The show’s target audience was undeniably male. Those commercials for Nintendo 64 and Foot Locker during the breaks weren’t gunning for my allowance money. I took pains to not discuss the show with peers, lest I ruin my private illusion that the show belonged to me—ignoring the guy in the Korn shirt on the bus who did the world’s shoddiest Cartman impression, the middle-school boys, delicate wrists dangling from their Starter jackets, singing a falsetto “Uncle Fucker.” Girls maybe giggled or rolled their eyes, but they rarely joined in. A certain construct was at work: Men, taught to embrace and express anger, held a jurisdiction over dark humor. Women, who are taught to stifle anger—which would render them, at best, unpalatable, and worst, an aberration worthy of punishment—had no place in the discussion. Dark humor and anger alike belong to a body of traits that, for women, are not public domain, but a private universe. We may have access to it, but only in secret.
Twenty years later, watching South Park provides a different kind of release. The latest season’s main plot arc follows the presidential run of schoolteacher Mr. Garrison, an orange-faced Trumpalike with the campaign slogan “Fuck them all to death.” Terrified when polls reveal the increasing likelihood of his victory, Garrison attempts to sabotage his chances by making the most ridiculously offensive comments he can imagine, targeting his female supporters. Collar unbuttoned and chain-smoking in the style of Bill Hicks, he rants about putting his finger “in some chick’s ass.” When women begin to walk out of his rally, he calls after them, “Did I offend you? ‘Cause you’ve been okay with ‘fuck all the immigrants’… but ‘finger in the ass’ did it for you? Cool. Just wanted to see where your line was.”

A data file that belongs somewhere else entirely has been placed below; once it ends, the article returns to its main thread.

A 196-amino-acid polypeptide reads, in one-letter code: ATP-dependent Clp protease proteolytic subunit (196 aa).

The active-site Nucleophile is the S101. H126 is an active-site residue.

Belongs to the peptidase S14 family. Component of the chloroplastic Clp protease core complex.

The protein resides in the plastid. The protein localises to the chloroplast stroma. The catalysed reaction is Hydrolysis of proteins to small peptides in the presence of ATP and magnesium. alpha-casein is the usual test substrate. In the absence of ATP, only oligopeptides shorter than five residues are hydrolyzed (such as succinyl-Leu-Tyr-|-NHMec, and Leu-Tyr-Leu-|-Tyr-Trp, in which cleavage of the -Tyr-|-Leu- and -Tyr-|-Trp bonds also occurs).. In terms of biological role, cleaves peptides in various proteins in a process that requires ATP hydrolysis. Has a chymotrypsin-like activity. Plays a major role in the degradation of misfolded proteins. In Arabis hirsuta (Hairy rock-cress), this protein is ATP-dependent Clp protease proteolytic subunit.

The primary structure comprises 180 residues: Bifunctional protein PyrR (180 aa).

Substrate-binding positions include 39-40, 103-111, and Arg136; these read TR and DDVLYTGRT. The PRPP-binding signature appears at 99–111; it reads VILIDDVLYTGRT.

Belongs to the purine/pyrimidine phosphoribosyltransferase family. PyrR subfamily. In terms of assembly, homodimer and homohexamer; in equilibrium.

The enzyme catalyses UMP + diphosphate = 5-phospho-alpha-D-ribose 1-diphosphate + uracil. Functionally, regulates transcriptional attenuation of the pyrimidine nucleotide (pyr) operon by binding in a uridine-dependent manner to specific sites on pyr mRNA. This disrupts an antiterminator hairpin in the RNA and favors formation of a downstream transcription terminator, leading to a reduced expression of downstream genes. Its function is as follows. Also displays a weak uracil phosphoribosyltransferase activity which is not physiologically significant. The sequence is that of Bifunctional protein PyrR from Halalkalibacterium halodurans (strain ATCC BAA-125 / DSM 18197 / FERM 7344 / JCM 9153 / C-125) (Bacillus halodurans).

In The Gift of Fear—a New York Times bestselling ledger on violence, safety, and instinct—author and security specialist Gavin de Becker argues that dark humor is often used to both conceal and signify feelings of endangerment. Through the protective guise of a joke, we can voice the hidden fears or suspicions that might subject us to ridicule if suggested earnestly. South Park’s entire 20th
1998 South Park was built singularly to entertain and amuse. 2016 South Park, however, functions as both escapism and deeper commentary, begging the viewer to look closer at the reality embedded in its jokes. Aside from the rise of President Garrison, the season follows the growth of one of the show’s central adult characters into an online troll, wreaking international havoc as he drinks red wine and listens to Boston in his study, and includes a plotline detailing the rise of the “memberberry,” an addictive fruit that induces its consumer into a drugged sense of false nostalgia: ‘Member when America was great?
When I started watching the 20th season, I found distraction and pleasure at a time when I needed both. Presenting the unimaginable things I saw on the news as imagined made them seem more palatable. However, as November loomed ever closer, these jokes became deadly serious. This election confirmed my teenage fears about becoming a woman: That our anger doesn’t matter, that our only choice is to internalize it and submit to violation with silence. But I arrived at adulthood with the ability to name this anger, and with a sense of self-agency. Over the next four years, I can only imagine how invaluable that will be.